Complex Pop Culture: Pictures of You: “True Detective” and the Dilemma of the Dead Woman’s Photograph
International Business Times: ‘True Detective’ Season 1 Spoilers: What’s On The Video Tape In Episode 7? Theories On Hart’s Daughter And Connection To The Yellow King
Now what’s on your mind today? Please post your links on any topic in the comment thread, and have a great weekend!!
Posted: January 25, 2014 Filed under: Civil Rights, Egypt, Foreign Affairs, morning reads, Russia, U.S. Politics | Tags: apps, artisanal toast, banks, Booz Allen Hamilton, Brian Glyn Williams, Chechnya, China, Dagestan, discrimination, diva test, Don Graham, Dr. Strangelove, Dzhokhar Tsarnaev, Edward Snowden, Eric Holder, Erik Prince, glamour shots of elderly people, guns, Jeff Bezos, Marijuana, Pink, Sochi Olympics, Trove, Ukraine protests, Volograd bombings, vote id laws, voting rights, Washington Post
I have quite a few articles to share this morning, a real Saturday potpourri! So let’s get started. First up, on Thursday Attorney General Eric Holder gave a wide-ranging interview to Ari Melber of MSNBC, and quite a bit of breaking news came out of it. Here are some of the resulting headlines: NY Daily News: Eric Holder: Could talk deal with NSA-leaker Edward Snowden, but no clemency
Holder told MSNBC that the Obama Administration “would engage in a conversation” about a resolution in the case, but said it would require Snowden acknowledge wrongdoing…. At a University of Virginia forum, where Holder was asked about Snowden, he elaborated on his position, saying, “If Mr. Snowden wanted to come back to the United States and enter a plea, we would engage with his lawyers. We would do the same with any defendant who wanted to enter a plea of guilty, so that is the context to what I said.” But he stressed that the NSA leaker would not walk. “We’ve always indicated that the notion of clemency isn’t something that we were willing to consider.”
Seattle PI: Holder: Marijuana banking regulations on the way
Attorney General Eric Holder says the Obama administration is planning to roll out regulations soon that would allow banks to do business with legal marijuana sellers. During an appearance Thursday at the University of Virginia, Holder said it is important from a law enforcement perspective to enable places that sell marijuana to have access to the banking system so they don’t have large amounts of cash lying around. Currently, processing money from marijuana sales puts federally insured banks at risk of drug racketeering charges. Because of the threat of criminal prosecution, financial institutions often refuse to let marijuana-related businesses open accounts.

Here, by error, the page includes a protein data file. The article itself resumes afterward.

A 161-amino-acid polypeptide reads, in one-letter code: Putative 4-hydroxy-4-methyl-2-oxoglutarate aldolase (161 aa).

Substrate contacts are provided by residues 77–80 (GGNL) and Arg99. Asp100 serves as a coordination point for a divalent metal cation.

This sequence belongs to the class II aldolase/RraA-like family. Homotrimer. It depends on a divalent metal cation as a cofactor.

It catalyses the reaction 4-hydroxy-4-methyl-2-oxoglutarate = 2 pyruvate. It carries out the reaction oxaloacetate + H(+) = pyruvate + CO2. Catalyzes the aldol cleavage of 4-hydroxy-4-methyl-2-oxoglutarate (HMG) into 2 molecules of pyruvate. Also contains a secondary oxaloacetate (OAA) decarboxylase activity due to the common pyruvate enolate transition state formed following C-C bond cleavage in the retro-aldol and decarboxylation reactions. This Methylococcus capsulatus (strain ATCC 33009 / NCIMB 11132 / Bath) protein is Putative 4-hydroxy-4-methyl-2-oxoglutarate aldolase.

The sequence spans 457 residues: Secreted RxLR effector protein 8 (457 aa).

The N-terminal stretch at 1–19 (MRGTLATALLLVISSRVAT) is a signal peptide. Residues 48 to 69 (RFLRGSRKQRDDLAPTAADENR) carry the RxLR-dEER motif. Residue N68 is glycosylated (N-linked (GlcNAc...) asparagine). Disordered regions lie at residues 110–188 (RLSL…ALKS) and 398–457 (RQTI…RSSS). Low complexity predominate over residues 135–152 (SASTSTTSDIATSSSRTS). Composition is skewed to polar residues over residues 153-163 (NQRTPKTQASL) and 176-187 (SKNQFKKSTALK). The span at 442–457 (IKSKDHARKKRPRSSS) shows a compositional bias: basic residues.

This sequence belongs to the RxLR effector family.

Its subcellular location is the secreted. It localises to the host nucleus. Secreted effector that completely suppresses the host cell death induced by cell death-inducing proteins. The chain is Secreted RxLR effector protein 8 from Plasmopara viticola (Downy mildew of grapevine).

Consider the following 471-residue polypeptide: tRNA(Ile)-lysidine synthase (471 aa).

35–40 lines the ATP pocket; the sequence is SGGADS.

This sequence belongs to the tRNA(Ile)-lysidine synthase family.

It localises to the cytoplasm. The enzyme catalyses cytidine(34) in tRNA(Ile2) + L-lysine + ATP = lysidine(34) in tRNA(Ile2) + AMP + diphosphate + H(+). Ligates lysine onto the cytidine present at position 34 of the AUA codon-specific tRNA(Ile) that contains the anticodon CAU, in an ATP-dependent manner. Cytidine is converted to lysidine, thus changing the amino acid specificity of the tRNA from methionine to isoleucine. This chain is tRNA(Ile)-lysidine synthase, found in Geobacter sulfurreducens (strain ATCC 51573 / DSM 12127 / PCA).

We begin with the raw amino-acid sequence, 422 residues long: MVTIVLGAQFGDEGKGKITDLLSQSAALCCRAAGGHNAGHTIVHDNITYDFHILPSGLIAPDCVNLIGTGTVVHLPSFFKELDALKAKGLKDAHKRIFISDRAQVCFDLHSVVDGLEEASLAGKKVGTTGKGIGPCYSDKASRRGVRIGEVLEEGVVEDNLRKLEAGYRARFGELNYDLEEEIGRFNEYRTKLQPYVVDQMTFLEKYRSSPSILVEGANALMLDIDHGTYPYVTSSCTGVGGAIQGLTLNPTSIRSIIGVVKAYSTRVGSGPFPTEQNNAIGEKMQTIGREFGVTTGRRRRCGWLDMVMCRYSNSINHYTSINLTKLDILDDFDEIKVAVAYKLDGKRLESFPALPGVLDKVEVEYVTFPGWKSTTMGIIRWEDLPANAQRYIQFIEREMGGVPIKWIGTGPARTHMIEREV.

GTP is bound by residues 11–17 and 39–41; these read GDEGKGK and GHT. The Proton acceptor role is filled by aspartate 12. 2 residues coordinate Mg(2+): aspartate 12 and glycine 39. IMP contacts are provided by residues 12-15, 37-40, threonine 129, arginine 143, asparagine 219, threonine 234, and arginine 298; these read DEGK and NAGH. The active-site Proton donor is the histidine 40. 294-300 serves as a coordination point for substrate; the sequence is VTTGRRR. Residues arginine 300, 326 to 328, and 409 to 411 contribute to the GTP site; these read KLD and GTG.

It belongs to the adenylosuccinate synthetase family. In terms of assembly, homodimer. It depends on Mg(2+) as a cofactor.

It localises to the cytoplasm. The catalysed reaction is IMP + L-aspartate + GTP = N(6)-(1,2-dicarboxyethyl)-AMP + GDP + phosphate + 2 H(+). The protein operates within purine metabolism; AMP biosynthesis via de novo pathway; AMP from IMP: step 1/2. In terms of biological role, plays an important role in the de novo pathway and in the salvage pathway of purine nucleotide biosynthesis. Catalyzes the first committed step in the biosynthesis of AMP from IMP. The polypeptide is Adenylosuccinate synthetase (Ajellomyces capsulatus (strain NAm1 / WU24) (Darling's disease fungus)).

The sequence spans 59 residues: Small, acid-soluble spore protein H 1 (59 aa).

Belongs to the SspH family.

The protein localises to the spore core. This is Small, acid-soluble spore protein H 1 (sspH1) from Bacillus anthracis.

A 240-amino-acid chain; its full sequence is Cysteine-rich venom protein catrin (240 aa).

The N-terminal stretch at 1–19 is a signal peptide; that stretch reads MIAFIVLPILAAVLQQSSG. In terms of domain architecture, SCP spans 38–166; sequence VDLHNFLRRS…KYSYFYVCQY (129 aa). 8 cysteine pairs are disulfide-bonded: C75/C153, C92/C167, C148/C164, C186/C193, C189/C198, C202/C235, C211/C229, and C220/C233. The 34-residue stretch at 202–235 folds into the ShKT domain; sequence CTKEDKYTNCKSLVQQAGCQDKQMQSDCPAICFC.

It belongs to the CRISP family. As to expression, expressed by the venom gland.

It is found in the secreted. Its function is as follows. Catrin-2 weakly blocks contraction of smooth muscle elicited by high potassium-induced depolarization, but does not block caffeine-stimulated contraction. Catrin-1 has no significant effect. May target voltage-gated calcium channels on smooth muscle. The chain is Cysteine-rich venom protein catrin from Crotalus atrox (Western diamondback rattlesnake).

There’s a good piece about this at Forbes, but they won’t even let you copy their headlines anymore. Mediaite: Eric Holder: Voter ID Used to ‘Depress the Vote’ of People Who Don’t Support GOP
Attorney General Eric Holder sharply criticized state-level voter identification policies and said that he believes those policies are a “remedy in search of a problem.” He added that, while some may be arguing for voter ID in good faith, he believes that most are advocating for this policy in order to “depress the vote” of those who do not support the “party that is advancing” voter ID measures. “I think many are using it for partisan advantage,” Holder said of voter ID. “People have to understand that we are not opposed to photo identification in a vacuum,” he continued. “But when it is used in — certain ways to disenfranchise particular groups of people, whether by racial designation, ethnic origin, or for partisan reasons, that from my perspective is problematic.” He added that “all the studies” show that in-person voter fraud “simply does not exist” at a level that requires a legislative solution.
Politico: Eric Holder: Timing of Robert Gates book release ‘a mistake’
Attorney General Eric Holder waded into the controversy over former Defense Secretary Robert Gates’s new book Thursday, calling it “a mistake” for Gates to have published his recollections before President Barack Obama left the White House. “It’s my view that it’s just not a good thing thing to write a book about a president that you served while that president is still in office,” Holder said during an appearance at the University of Virginia’s Miller Center. “From my perspective I think the world of Bob Gates, but I think that the publication of that book — at least at this time — was a mistake.” [….] In the course of offering his critique of the timing of Gates’s book, “Duty: Memoirs of a Secretary at War,” Holder twice praised the former defense secretary for his leadership. “I like Bob Gates a great deal. He was a good secretary of defense,” the attorney general said.
LA Times: Holder says no bank ‘too big to indict,’ more financial cases coming